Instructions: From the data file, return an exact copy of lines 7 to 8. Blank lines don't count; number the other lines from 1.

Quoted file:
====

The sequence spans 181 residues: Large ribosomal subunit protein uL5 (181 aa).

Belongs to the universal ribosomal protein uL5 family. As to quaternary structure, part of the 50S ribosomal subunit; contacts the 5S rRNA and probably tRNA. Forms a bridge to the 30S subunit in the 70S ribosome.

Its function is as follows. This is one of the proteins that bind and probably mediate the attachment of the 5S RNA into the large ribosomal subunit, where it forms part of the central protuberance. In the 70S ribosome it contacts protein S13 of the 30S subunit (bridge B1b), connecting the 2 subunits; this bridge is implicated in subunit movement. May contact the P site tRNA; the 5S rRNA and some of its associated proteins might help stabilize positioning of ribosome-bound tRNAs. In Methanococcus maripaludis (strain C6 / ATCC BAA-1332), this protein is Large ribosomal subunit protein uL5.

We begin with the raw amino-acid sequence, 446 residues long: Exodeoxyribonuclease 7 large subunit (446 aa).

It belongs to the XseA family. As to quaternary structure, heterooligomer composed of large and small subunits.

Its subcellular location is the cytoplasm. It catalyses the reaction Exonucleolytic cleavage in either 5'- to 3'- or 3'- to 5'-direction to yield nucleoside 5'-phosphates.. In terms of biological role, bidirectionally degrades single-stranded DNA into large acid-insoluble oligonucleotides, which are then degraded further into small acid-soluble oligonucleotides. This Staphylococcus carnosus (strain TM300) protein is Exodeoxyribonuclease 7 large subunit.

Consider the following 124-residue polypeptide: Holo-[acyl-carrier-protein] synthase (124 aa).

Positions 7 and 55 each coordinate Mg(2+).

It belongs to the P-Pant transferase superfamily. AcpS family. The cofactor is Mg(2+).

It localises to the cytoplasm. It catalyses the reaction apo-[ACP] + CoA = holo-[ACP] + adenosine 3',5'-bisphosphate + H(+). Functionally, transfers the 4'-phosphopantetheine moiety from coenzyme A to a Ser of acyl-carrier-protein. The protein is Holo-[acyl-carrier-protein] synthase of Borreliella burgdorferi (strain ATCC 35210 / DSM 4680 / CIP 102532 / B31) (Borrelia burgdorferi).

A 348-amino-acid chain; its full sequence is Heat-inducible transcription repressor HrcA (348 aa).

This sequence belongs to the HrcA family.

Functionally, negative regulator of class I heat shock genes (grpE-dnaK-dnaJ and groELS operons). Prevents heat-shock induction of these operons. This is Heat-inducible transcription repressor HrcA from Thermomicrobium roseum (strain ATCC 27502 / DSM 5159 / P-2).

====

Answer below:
Consider the following 124-residue polypeptide: Holo-[acyl-carrier-protein] synthase (124 aa).

Positions 7 and 55 each coordinate Mg(2+).